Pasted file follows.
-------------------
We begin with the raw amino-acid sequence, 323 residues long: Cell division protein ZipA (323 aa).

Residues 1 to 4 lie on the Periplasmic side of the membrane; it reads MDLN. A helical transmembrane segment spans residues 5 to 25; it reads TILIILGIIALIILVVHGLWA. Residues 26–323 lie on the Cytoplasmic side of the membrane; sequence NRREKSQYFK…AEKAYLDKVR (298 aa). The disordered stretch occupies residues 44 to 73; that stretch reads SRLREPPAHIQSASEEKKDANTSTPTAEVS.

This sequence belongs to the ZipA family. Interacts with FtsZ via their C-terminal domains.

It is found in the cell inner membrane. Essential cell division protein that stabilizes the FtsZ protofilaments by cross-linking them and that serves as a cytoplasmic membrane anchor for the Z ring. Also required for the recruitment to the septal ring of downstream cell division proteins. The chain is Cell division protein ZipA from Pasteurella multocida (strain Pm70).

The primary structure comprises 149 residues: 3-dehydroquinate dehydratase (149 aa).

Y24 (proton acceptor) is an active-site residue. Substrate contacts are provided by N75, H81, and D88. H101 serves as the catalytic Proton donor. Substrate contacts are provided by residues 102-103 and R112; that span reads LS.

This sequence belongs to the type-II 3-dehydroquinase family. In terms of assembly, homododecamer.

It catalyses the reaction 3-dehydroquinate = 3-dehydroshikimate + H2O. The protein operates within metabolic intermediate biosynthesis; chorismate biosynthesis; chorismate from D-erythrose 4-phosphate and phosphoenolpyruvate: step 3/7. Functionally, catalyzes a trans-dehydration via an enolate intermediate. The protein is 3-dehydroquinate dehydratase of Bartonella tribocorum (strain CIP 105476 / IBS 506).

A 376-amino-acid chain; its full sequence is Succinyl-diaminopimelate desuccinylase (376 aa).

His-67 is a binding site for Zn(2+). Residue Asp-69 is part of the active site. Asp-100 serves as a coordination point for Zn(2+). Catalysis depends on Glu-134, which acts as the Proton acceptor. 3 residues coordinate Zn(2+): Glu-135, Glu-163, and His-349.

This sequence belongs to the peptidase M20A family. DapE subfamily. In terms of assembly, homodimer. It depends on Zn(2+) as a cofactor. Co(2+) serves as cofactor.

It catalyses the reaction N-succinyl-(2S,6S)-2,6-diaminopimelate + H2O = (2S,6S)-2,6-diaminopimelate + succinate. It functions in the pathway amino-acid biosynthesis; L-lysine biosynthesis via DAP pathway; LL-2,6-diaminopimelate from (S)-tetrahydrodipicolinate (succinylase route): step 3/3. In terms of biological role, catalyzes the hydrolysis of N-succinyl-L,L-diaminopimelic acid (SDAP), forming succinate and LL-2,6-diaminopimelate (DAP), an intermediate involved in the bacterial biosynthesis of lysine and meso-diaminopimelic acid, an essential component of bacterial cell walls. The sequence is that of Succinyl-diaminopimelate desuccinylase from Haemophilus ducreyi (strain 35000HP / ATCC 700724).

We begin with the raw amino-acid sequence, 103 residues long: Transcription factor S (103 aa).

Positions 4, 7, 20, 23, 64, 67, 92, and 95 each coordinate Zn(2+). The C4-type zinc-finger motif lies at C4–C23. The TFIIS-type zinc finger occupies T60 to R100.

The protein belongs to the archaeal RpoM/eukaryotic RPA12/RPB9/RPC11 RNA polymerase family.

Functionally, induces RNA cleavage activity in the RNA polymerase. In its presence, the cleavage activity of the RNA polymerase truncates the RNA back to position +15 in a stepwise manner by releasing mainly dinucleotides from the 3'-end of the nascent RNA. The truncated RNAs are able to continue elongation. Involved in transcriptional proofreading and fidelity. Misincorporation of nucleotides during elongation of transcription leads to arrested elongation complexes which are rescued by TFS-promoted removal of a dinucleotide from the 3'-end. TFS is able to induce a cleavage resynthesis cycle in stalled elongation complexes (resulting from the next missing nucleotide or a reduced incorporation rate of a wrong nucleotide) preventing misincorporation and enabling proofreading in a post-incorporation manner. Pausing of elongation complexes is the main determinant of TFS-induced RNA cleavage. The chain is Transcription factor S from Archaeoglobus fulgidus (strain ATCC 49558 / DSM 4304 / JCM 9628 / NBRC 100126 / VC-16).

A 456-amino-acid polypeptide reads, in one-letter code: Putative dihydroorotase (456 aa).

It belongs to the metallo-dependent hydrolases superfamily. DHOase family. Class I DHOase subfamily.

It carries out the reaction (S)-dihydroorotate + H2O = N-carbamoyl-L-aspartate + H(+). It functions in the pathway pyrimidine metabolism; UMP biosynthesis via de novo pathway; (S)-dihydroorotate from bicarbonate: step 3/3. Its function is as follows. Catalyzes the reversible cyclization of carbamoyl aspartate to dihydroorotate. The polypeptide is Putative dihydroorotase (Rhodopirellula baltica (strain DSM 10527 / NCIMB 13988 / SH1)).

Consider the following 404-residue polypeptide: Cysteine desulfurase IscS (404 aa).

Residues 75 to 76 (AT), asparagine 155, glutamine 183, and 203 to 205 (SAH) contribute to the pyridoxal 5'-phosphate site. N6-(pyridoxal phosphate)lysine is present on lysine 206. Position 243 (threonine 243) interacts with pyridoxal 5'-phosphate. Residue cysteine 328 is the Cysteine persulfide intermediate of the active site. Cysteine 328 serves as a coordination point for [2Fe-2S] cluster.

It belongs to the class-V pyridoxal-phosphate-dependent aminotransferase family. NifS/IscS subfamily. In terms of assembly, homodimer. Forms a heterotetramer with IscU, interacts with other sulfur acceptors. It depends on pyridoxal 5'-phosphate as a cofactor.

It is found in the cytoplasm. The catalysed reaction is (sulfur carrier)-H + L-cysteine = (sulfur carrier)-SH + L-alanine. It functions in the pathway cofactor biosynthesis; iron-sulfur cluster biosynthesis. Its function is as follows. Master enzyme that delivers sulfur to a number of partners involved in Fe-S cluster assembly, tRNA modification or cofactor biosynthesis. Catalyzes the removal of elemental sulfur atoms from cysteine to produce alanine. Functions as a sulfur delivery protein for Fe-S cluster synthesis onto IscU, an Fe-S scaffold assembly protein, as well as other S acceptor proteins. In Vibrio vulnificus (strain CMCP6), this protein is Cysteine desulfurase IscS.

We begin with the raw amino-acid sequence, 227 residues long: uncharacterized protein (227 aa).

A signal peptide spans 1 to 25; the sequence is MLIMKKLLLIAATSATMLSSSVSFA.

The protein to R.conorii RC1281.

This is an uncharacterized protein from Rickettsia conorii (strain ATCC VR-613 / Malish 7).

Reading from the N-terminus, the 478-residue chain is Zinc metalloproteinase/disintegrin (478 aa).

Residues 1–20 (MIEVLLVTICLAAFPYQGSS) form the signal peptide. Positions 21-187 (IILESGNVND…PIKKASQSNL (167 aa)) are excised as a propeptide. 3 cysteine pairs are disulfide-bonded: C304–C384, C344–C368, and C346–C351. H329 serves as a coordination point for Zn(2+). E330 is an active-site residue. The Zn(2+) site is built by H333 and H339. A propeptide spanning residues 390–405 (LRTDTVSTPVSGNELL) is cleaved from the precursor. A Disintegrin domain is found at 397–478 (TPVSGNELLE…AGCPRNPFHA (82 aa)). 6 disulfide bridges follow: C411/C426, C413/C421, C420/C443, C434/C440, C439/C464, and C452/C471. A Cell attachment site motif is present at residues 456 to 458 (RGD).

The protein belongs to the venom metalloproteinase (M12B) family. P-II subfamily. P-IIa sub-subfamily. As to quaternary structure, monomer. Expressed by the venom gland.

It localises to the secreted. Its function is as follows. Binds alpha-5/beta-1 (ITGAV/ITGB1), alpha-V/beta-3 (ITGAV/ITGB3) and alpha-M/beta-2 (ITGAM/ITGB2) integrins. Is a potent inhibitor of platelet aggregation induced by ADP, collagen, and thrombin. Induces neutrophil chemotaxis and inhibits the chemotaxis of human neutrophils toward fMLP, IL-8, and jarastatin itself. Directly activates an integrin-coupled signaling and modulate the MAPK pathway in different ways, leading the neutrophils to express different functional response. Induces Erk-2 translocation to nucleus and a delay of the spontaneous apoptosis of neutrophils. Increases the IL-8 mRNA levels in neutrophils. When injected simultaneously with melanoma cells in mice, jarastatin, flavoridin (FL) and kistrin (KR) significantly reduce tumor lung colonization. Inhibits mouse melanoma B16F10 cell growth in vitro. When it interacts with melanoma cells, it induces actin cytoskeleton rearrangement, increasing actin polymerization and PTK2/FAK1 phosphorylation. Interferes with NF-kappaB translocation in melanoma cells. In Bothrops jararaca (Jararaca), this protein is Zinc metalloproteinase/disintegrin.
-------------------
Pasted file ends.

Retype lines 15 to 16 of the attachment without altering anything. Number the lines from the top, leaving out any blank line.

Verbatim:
The protein belongs to the archaeal RpoM/eukaryotic RPA12/RPB9/RPC11 RNA polymerase family.

Functionally, induces RNA cleavage activity in the RNA polymerase. In its presence, the cleavage activity of the RNA polymerase truncates the RNA back to position +15 in a stepwise manner by releasing mainly dinucleotides from the 3'-end of the nascent RNA. The truncated RNAs are able to continue elongation. Involved in transcriptional proofreading and fidelity. Misincorporation of nucleotides during elongation of transcription leads to arrested elongation complexes which are rescued by TFS-promoted removal of a dinucleotide from the 3'-end. TFS is able to induce a cleavage resynthesis cycle in stalled elongation complexes (resulting from the next missing nucleotide or a reduced incorporation rate of a wrong nucleotide) preventing misincorporation and enabling proofreading in a post-incorporation manner. Pausing of elongation complexes is the main determinant of TFS-induced RNA cleavage. The chain is Transcription factor S from Archaeoglobus fulgidus (strain ATCC 49558 / DSM 4304 / JCM 9628 / NBRC 100126 / VC-16).